Steamboat Springs If airline executives were running candy stores, Steamboat resort officials might pick and choose the days jets fly here from cities like Atlanta and Chicago to maximize the number of passengers on each flight.
But it doesn’t work that way, Steamboat Ski & Resort Corp. Senior Vice President of Sales and Marketing Rob Perlman said Friday.
“Three or four times, airline execs have given us this speech,” Perlman said. “They say, ‘This isn’t a candy store. You don’t get to pick and choose just the ones you want.”’
The resort community is close to persuading City Council to place a 0.25 percent citywide sales tax before the voters in November to increase revenues needed to continue enticing airlines to deliver vacationers here during ski season.
The program currently is funded in equal shares by Ski Corp. and the proceeds of a 2 percent lodging tax. Local businesses contribute $100,000 annually through the Fly Steamboat program.
Without new revenues, resort leaders say, they will soon eat through their reserves as they risk $3.35 million in revenue guarantees promised to five airlines for the upcoming winter. How much they actually end up turning over to the airlines depends on the business performance of the flights.
A tough bargain
When Ski Corp. executives negotiate annual contracts with the airlines that fly here in winter, they’re dealing with companies intent on maximizing the return on their aircraft fleets, Perlman said.
That means in order to contract for ski season jet service, the resort must commit to daily service on direct flights from cities like Dallas, Houston and Minneapolis. They accept the fact that will be days of the week — Mondays and Tuesday, for example — when only a few vacationers want to get on a plane and fly to Steamboat.
“Most of our visitors want to take in a weekend while they are here,” Ski Corp. Airline Program Director Janet Fischer said. “They want to arrive on Thursday, Friday or Saturday and go home on Sunday or Monday. They follow school vacation patterns. That’s why we have to guarantee revenues to the airlines.”
A quick look at some daily load factors this year make the point.
On Monday, Jan. 17, just 268 passengers were expected to arrive at YVRA, equaling a load factor of 26 percent. And the next day’s projected arrivals were even lower — a 22 percent load factor.
The preceding Saturday had been much stronger, with 1,165 arriving passengers for an 84 percent load factor. And by Saturday, Feb. 26, load factors jumped to 96 percent with 1,334 arriving passengers.
Record revenue guarantees
The $3.35 million in revenue guarantees promised to airlines for the coming winter are potentially the most ever. However, the actual amount sent to the airlines is likely to be somewhat less than that based not just on how full the aircraft seats are, but also on how much people paid for their tickets.
Ticket prices combined with load factors ultimately determine a route’s financial performance and whether Steamboat will pay the full amount of its revenue guarantees to each airline.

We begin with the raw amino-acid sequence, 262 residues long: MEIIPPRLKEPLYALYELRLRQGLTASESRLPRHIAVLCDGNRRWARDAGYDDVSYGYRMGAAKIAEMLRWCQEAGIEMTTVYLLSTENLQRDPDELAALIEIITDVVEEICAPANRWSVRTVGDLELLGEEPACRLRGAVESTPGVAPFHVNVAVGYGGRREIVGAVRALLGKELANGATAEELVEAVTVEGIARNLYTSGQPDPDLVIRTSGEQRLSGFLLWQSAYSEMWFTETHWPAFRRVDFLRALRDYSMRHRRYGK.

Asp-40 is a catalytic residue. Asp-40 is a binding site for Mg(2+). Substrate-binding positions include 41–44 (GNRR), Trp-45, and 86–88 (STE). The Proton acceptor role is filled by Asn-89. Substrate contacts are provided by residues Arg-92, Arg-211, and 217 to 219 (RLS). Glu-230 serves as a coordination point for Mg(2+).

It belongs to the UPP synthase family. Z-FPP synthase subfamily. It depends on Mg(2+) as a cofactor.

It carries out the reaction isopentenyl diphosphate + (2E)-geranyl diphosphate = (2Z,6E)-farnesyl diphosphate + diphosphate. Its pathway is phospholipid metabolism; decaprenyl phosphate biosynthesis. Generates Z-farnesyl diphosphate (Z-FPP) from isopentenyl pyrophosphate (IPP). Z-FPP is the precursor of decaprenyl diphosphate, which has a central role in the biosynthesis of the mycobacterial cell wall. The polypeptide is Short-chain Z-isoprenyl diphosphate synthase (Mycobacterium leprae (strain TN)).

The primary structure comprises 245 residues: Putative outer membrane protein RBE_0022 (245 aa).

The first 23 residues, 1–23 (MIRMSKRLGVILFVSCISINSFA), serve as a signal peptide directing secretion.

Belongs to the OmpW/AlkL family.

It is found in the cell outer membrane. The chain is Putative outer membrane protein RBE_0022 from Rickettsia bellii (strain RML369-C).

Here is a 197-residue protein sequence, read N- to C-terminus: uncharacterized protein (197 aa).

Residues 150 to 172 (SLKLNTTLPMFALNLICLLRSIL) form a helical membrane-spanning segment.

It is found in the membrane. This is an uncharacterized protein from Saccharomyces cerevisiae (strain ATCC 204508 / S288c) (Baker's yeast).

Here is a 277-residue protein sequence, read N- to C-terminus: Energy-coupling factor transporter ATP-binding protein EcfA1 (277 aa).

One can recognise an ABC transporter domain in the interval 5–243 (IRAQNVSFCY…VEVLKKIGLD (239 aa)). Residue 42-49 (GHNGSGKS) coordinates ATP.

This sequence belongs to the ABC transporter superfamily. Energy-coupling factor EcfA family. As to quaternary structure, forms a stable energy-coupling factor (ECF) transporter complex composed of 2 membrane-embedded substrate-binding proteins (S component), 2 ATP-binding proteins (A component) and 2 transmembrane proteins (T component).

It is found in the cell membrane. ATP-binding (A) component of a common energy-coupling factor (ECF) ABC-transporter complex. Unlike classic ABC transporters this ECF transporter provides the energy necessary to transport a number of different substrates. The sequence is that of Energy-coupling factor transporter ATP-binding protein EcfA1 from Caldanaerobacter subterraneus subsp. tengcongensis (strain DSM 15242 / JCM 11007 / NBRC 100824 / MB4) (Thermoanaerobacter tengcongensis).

A flight’s yield can be influenced by many factors, Perlman said, from jumps in aviation fuel prices to national recessions to snowfall patterns.
In winter 2005-06, when load factors were the highest in the 25-year history of Steamboat’s airline program at 75 percent, yields also were strong.
“That was one of the best years ever for Steamboat,” Perlman said. People were confident in their jobs and investments, and were willing to spend freely. And to help things along, the ski area had a strong early snow message with 83 inches of snow in November and 105 inches in December on the way to a 432-inch season.
That winter, available seats were down 4 percent, but passenger numbers jumped to 103,305 and the airline program paid just $257,992 to the airlines against guarantees of $2.52 million.
“We were also able to negotiate very favorable contracts that year,” Fischer said.
The great recession was beginning to kick in during winter 2007-08, but Ski Corp. went into the season with a large number of reservations on the books and vacationers had yet to really feel the impacts of the economic downturn, Perlman said. Steamboat contracted for 162,700 seats, the most ever, and 111,201 passengers resulted. Still, load factors dipped to 68 percent, and the Steamboat airline program wound up owing $1.75 million against total guarantees of $2.45 million.
Air program performance struggled in 2009-10 as rising fuel prices converged with economic hardship, Perlman said. Available seats were reduced by 13 percent and the number of passengers slid by 10 percent to 87,549. The air program paid the most it ever has against its guarantees — $2.64 million, virtually maxing out the guarantee cap of $2.65 million.
It was a one-time event in winter 2010-11 that brought the air program a little breathing room. When an airline unilaterally added a larger aircraft to the Steamboat route, thus driving more passengers and yields against a fixed guarantee, the payment at season’s end dropped to $1.9 million.
Fischer said the goal of the airline program isn’t to maximize the balance sheet of the jet service, but to fill as many seats as possible. There are times when the latter goal is in conflict with the former. At times, Ski Corp. persuades the airlines to include reduced fairs in a travel package that drives vacationers into periods of soft demand, effectively lowering overall yields.
“As a company, we’re more interested in filling as many seats as possible rather than trying to sell up to bolster yield,” Fischer said.
To reach Tom Ross, call 970-871-4205 or email tross@SteamboatToday.com